Originally Posted by brettk View Post
Or you can move to NYC and pay $2500 a month for a shoebox. But hey, I'm sure they got consumer protections there that mean ole states like Georgia (states that are actually growing compared to NY, PA, MI, etc) don't have.
Yea, that is completely caused by consumer protections and has absolutely nothing to do with the sheer demand to live in nyc

But moving to the OP...

I would look at the cost of neighboring apartments... has the cost gone up everywhere?

That might be an indication of whether you want to consider moving or if the market demand to live in apartments in that area actually went up.


I don't think this is the situation here... but I thought I'd share

some of the cheapest apartments along the US78 south gwinnett corridor weren't doing too well and sold to another company. (My 93 yr old great aunt lives there) After a year... I noticed something interesting they increased the rent a good bit one year. What was interesting was it left alot of empty units behind and temporarily cash-strapped the complex. However, the turnover was high. Many of the families that had been problems at the complex, but wouldn't leave....left. One family that had been very rude and caused problems for other tenants were asked to leave at the end of their lease at one time. They sought legal help from the NAACP and the apartment had backed down. They left... and that alone made all the difference in the world.

It was almost like the new company decided to take a short-term loss to get some people to leave thinking the complex would be best off in the long run.
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Unread 02-23-2011, 02:52 PM
 
Location: Marietta, GA
7,650 posts, read 8,850,371 times
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Quote:
Originally Posted by rcsteiner View Post
This is a Republican state. Why would you expect to see consumer protections here? That isn't the Free Market way...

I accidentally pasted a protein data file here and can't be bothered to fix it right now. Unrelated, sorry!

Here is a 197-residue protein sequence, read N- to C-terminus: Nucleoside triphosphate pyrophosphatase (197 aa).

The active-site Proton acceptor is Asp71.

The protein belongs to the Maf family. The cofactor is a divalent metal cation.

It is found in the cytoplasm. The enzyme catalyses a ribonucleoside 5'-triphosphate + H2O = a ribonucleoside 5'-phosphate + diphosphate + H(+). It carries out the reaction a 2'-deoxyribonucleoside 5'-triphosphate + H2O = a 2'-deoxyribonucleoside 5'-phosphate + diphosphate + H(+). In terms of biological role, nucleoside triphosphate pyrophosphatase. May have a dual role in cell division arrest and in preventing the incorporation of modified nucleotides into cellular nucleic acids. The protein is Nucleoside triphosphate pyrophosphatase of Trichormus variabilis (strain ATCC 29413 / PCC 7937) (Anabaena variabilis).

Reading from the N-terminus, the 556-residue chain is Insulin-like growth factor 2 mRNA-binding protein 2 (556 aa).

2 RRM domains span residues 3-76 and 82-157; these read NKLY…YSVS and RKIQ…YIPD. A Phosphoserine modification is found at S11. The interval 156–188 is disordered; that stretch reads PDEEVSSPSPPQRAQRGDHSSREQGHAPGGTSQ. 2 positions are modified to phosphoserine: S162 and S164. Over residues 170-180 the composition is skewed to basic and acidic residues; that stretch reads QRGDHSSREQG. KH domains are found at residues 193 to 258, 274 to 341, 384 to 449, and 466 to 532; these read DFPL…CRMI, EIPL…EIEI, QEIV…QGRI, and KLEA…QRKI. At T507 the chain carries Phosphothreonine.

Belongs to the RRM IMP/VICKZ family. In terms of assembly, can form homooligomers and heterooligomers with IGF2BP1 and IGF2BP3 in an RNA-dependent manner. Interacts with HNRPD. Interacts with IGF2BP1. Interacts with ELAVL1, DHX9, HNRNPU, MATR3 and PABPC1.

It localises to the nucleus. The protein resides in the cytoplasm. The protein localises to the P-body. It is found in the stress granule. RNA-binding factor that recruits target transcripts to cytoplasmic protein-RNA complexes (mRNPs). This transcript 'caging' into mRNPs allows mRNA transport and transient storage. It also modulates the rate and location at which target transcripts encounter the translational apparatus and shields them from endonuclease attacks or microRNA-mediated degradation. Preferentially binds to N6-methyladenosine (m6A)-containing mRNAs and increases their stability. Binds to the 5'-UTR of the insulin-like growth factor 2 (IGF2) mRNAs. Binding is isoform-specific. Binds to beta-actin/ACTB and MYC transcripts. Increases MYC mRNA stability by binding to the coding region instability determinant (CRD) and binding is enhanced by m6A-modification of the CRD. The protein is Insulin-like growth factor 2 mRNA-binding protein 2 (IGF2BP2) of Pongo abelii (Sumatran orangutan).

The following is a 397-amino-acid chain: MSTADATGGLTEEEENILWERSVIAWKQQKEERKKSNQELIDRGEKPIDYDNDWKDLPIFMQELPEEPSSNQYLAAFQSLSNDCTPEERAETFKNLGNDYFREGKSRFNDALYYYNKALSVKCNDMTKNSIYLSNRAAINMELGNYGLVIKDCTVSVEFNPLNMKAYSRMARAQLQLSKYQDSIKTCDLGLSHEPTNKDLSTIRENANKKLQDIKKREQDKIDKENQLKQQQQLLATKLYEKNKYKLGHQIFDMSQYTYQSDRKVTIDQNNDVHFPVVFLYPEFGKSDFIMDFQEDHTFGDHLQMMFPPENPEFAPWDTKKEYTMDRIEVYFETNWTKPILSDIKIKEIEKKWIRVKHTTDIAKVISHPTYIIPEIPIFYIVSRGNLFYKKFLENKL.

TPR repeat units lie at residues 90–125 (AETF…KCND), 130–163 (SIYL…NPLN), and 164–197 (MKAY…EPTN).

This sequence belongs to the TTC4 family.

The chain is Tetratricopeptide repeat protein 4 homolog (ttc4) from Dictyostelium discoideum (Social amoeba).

I know it's not what you want to hear, but telling someone what they can charge for their product isn't a "consumer protection." It's price control.

Ultimately, if a landlord raises rent beyond what the market will bear, they will be left with non-rented apartments. If they can rent them at the higher rent, then what they were charging before was below market.
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Unread 02-24-2011, 01:00 AM
 
Location: Atlanta
3,014 posts, read 2,087,109 times
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Quote:
Originally Posted by neil0311 View Post
I know it's not what you want to hear, but telling someone what they can charge for their product isn't a "consumer protection." It's price control.

Ultimately, if a landlord raises rent beyond what the market will bear, they will be left with non-rented apartments. If they can rent them at the higher rent, then what they were charging before was below market.
I agree that the landlord needs to be able to charge market rates and we do not need rent control, however the consumer protection regulations are not about rent control outright. A few places have made them rent control, most famously NYC, but some places have some protection regulations that aren't about rent control.

... I haven't really seen this being a huge problem here, which why the laws aren't on the books and don't need to be....

What they are discussing is regulation limits at how fast rent can go up within a very small time frame. Keeping in mind residents have a cost to switching residences and depending on their lives might not be able to move very quickly on short notice of rent increases. Protections could vary from a maximum % rent increase per year to something more simple like a minimum 4 months notice must be given if the rent increases more than 10%. That doesn't necessarily have to be turned into rent control, which usually carries a connotation to regulation forcing rents below market value for extended periods of time.

Another fair regulation to consider... because of the economic realities of consumer switching costs caused from the expense of moving... in order to maintain a more competitive market a landlord shouldn't be able to charge existing residents higher rents than new residents. They could offer incentives/discounts to encourage a new tenant to move in, but the new renter would know and understand the long term price point they are moving into. That way... if their rent goes up year from year.... It is inflation and/or market forces... not the landlord realizing they can charge market cost + slightly less than consumer switching costs to long-term renters.

So while I agree we don't need price control, the issue of price control and consumer protection are not necessarily the same thing.